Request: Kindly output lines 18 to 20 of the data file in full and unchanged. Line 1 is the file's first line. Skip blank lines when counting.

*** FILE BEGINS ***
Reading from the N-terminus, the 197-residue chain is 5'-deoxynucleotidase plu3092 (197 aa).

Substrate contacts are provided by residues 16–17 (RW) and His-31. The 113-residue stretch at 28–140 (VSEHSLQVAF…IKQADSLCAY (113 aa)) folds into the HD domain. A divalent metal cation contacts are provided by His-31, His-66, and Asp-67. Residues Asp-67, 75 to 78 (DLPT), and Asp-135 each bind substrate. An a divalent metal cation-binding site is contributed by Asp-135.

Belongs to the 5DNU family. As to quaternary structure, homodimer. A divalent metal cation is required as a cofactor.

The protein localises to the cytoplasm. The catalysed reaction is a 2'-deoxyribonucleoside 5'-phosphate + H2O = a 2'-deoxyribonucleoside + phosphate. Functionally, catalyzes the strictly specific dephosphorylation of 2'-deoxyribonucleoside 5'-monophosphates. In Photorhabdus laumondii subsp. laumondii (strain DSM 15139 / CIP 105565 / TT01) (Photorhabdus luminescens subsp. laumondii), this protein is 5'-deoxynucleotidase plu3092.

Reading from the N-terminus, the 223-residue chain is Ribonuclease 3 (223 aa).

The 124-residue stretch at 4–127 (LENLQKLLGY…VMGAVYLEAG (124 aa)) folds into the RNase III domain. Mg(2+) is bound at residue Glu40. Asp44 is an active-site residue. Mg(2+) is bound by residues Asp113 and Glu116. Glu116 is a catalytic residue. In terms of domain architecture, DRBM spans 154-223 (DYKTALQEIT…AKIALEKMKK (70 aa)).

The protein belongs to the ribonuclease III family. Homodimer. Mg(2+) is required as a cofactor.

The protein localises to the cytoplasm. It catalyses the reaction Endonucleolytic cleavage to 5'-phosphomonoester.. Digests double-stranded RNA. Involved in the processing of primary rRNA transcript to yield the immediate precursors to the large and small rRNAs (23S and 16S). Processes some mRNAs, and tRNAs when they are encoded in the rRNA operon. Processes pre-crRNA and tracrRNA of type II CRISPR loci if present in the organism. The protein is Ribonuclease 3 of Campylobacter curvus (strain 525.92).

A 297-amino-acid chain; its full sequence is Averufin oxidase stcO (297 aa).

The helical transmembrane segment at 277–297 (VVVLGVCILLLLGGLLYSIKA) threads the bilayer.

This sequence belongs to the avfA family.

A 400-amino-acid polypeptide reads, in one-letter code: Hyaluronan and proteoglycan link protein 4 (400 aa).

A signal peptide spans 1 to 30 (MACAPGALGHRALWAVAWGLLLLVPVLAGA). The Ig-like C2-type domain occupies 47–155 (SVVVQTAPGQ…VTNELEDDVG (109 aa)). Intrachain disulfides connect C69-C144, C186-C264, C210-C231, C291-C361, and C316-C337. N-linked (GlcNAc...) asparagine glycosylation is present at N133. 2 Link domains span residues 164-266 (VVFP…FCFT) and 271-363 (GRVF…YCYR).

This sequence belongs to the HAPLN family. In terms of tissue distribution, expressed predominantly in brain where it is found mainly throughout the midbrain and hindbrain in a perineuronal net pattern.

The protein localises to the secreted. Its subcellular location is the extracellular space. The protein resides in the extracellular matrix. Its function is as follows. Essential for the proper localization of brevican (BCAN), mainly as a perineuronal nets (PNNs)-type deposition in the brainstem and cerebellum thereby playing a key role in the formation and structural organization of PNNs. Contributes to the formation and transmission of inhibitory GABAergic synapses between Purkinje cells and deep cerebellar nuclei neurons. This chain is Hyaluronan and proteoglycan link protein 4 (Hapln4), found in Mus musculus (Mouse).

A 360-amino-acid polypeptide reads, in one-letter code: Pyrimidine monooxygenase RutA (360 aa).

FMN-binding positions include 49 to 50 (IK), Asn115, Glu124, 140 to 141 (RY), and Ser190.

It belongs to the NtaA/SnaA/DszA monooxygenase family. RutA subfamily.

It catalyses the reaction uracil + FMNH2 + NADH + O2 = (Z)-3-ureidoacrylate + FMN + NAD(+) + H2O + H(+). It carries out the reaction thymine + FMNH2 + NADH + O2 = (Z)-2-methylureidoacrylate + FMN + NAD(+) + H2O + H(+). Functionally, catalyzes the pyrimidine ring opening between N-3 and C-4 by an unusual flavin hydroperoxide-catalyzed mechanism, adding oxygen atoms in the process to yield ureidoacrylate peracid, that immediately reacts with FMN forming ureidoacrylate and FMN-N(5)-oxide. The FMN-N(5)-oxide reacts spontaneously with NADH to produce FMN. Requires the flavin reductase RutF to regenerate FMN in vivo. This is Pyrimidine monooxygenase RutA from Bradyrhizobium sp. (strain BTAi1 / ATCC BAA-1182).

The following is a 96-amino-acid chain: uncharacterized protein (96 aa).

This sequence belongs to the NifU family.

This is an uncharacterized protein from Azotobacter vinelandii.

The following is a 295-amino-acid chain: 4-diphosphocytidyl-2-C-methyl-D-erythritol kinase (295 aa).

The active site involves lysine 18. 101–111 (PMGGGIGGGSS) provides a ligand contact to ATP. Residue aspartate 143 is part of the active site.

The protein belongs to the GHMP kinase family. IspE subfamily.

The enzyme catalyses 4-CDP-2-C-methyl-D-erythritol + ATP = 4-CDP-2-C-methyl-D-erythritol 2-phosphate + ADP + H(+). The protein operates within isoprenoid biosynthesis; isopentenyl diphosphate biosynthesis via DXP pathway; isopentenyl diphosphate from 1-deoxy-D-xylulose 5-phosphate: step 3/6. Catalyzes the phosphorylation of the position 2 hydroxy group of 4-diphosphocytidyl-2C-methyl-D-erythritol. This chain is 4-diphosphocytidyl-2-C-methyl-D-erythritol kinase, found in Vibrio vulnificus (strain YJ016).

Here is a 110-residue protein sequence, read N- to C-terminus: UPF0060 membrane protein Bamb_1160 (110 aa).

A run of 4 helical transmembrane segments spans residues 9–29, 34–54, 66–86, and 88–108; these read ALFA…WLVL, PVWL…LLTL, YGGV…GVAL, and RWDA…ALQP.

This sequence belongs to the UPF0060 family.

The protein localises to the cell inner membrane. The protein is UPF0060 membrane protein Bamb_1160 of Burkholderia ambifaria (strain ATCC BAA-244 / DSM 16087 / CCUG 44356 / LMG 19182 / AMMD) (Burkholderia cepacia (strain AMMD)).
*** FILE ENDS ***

It belongs to the NtaA/SnaA/DszA monooxygenase family. RutA subfamily.

It catalyses the reaction uracil + FMNH2 + NADH + O2 = (Z)-3-ureidoacrylate + FMN + NAD(+) + H2O + H(+). It carries out the reaction thymine + FMNH2 + NADH + O2 = (Z)-2-methylureidoacrylate + FMN + NAD(+) + H2O + H(+). Functionally, catalyzes the pyrimidine ring opening between N-3 and C-4 by an unusual flavin hydroperoxide-catalyzed mechanism, adding oxygen atoms in the process to yield ureidoacrylate peracid, that immediately reacts with FMN forming ureidoacrylate and FMN-N(5)-oxide. The FMN-N(5)-oxide reacts spontaneously with NADH to produce FMN. Requires the flavin reductase RutF to regenerate FMN in vivo. This is Pyrimidine monooxygenase RutA from Bradyrhizobium sp. (strain BTAi1 / ATCC BAA-1182).

The following is a 96-amino-acid chain: uncharacterized protein (96 aa).